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Aristotle's Account of Locri is Correct

I happened to have visited the city of the Locrians on several occasions, and to have been the means of doing them important services.
The traditions of the colonisation of Locri Epizephyrii agree with the account in Aristotle, rather than with that of Timaeus.
For it was I that secured their exemption from the service in Iberia and Dalmatia, which, in accordance with the treaty, they were bound to supply to the Romans, And being released thereby from considerable hardship, danger, and expense, they rewarded me with every mark of honour and kindness. I have therefore reason to speak well of the Locrians rather than the reverse. Still I do not shrink from saying and writing that the account of their colonisation given by Aristotle is truer than that of Timaeus. For I know for certain that the inhabitants themselves acknowledge that the report of Aristotle, and not of Timaeus, is the one which they have received from their ancestors. And they give the following proofs of this. In the first place, they stated that every ancestral distinction existing among them is traced by the female not the male side.1 For instance, those are reckoned noble among them who belong to "the hundred families"; and these "hundred families" are those which were marked out by the Locrians, before embarking upon their colonisation, as those from which they were in accordance with the oracle to select the virgins to be sent to Ilium. Further, that some of these women joined the colony: and that it is their descendants who are now reckoned noble, and called "the men of the hundred families." Again, the following account of the "cup-bearing" priestess had been received traditionally by them. When they ejected the Sicels who occupied this part of Italy, finding that it was a custom among them for the processions at their sacrifices to be led by a boy of the most illustrious and high-born family obtainable, and not having any ancestral custom of their own on the subject, they adopted this one, with no other improvement than that of substituting a girl for one of their boys as cupbearer, because nobility with them went by the female line.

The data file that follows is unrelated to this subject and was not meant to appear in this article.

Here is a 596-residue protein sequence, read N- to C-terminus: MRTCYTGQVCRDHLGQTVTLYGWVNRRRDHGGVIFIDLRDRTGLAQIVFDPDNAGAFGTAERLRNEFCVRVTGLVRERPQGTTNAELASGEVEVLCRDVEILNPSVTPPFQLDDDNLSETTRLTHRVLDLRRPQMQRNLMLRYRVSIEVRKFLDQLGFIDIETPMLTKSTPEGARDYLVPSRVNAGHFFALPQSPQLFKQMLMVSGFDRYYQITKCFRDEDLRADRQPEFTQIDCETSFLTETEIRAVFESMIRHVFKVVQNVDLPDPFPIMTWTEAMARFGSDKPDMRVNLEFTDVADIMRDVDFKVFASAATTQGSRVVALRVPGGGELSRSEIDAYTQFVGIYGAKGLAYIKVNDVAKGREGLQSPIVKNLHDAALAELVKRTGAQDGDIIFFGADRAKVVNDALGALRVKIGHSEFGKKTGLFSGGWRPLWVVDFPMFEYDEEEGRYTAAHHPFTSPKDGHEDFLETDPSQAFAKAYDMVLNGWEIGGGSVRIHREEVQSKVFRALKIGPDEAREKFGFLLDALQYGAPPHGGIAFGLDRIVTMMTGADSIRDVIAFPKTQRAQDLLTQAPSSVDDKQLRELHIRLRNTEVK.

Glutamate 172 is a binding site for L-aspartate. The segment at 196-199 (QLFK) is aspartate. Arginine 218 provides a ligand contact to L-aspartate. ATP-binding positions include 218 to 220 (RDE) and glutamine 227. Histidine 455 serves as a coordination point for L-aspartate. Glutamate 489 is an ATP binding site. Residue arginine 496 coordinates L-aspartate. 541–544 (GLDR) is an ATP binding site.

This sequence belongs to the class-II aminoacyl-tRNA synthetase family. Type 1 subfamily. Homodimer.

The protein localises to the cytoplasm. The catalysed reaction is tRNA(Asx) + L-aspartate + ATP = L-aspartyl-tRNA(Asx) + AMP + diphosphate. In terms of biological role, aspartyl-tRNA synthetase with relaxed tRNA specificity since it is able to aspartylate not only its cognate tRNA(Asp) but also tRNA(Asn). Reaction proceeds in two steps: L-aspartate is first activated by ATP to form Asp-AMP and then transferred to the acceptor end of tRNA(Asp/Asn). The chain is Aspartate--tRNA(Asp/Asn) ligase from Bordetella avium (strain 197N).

1 Cp. a similar custom of the Lycians, Herod. 1, 173.

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hide References (5 total)
  • Cross-references to this page (4):
    • A Dictionary of Greek and Roman Antiquities (1890), COLO´NIA
    • A Dictionary of Greek and Roman Antiquities (1890), MATRIMO´NIUM
    • A Dictionary of Greek and Roman Antiquities (1890), PARTHE´NIAE
    • Dictionary of Greek and Roman Geography (1854), SI´CULI
  • Cross-references in notes from this page (1):
    • Herodotus, Histories, 1.173
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